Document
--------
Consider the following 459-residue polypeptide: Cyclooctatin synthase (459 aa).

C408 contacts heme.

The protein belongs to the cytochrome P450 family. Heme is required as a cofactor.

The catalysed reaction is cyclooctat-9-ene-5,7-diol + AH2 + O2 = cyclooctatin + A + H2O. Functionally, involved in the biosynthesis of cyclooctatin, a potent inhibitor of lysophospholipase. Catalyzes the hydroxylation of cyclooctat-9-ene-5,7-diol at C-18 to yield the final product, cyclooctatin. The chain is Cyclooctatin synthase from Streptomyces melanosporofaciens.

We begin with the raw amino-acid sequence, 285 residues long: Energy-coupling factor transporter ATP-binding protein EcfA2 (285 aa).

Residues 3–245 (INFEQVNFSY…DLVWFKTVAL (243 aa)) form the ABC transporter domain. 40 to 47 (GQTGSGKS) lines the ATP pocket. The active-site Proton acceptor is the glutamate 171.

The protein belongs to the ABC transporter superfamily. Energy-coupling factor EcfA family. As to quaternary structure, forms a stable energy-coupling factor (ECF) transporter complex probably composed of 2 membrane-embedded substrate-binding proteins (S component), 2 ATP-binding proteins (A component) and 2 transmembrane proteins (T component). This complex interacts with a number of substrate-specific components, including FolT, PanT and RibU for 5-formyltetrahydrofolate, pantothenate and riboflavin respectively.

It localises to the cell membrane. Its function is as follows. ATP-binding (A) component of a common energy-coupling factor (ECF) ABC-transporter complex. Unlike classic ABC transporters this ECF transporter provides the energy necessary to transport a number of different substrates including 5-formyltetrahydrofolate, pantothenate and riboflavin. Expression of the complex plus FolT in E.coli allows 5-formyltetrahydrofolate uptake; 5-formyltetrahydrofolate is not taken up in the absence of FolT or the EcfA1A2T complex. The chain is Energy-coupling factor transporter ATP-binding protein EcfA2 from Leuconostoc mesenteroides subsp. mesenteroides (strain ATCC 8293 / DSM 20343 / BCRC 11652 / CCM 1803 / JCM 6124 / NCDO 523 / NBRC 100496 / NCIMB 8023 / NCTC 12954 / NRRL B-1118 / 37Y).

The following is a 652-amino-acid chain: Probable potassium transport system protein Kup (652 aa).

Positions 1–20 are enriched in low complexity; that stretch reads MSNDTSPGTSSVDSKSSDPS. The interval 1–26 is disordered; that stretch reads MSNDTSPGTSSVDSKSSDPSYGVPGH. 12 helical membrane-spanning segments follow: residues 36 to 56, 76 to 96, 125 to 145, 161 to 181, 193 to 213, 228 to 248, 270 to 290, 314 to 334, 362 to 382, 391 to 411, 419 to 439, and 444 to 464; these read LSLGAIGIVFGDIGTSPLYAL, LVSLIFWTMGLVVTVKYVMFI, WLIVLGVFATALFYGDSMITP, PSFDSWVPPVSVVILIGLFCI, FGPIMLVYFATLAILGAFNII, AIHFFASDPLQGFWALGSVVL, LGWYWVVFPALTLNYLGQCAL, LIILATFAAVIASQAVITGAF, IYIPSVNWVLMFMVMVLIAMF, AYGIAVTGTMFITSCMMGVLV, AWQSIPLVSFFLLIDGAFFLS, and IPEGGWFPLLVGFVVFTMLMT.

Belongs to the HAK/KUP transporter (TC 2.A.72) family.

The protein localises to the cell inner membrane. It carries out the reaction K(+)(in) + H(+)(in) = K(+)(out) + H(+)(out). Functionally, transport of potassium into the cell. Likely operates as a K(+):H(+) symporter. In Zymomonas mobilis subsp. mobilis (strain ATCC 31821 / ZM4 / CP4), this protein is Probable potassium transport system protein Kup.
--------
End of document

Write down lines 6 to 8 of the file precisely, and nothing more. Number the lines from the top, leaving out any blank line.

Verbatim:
Residues 3–245 (INFEQVNFSY…DLVWFKTVAL (243 aa)) form the ABC transporter domain. 40 to 47 (GQTGSGKS) lines the ATP pocket. The active-site Proton acceptor is the glutamate 171.

The protein belongs to the ABC transporter superfamily. Energy-coupling factor EcfA family. As to quaternary structure, forms a stable energy-coupling factor (ECF) transporter complex probably composed of 2 membrane-embedded substrate-binding proteins (S component), 2 ATP-binding proteins (A component) and 2 transmembrane proteins (T component). This complex interacts with a number of substrate-specific components, including FolT, PanT and RibU for 5-formyltetrahydrofolate, pantothenate and riboflavin respectively.

It localises to the cell membrane. Its function is as follows. ATP-binding (A) component of a common energy-coupling factor (ECF) ABC-transporter complex. Unlike classic ABC transporters this ECF transporter provides the energy necessary to transport a number of different substrates including 5-formyltetrahydrofolate, pantothenate and riboflavin. Expression of the complex plus FolT in E.coli allows 5-formyltetrahydrofolate uptake; 5-formyltetrahydrofolate is not taken up in the absence of FolT or the EcfA1A2T complex. The chain is Energy-coupling factor transporter ATP-binding protein EcfA2 from Leuconostoc mesenteroides subsp. mesenteroides (strain ATCC 8293 / DSM 20343 / BCRC 11652 / CCM 1803 / JCM 6124 / NCDO 523 / NBRC 100496 / NCIMB 8023 / NCTC 12954 / NRRL B-1118 / 37Y).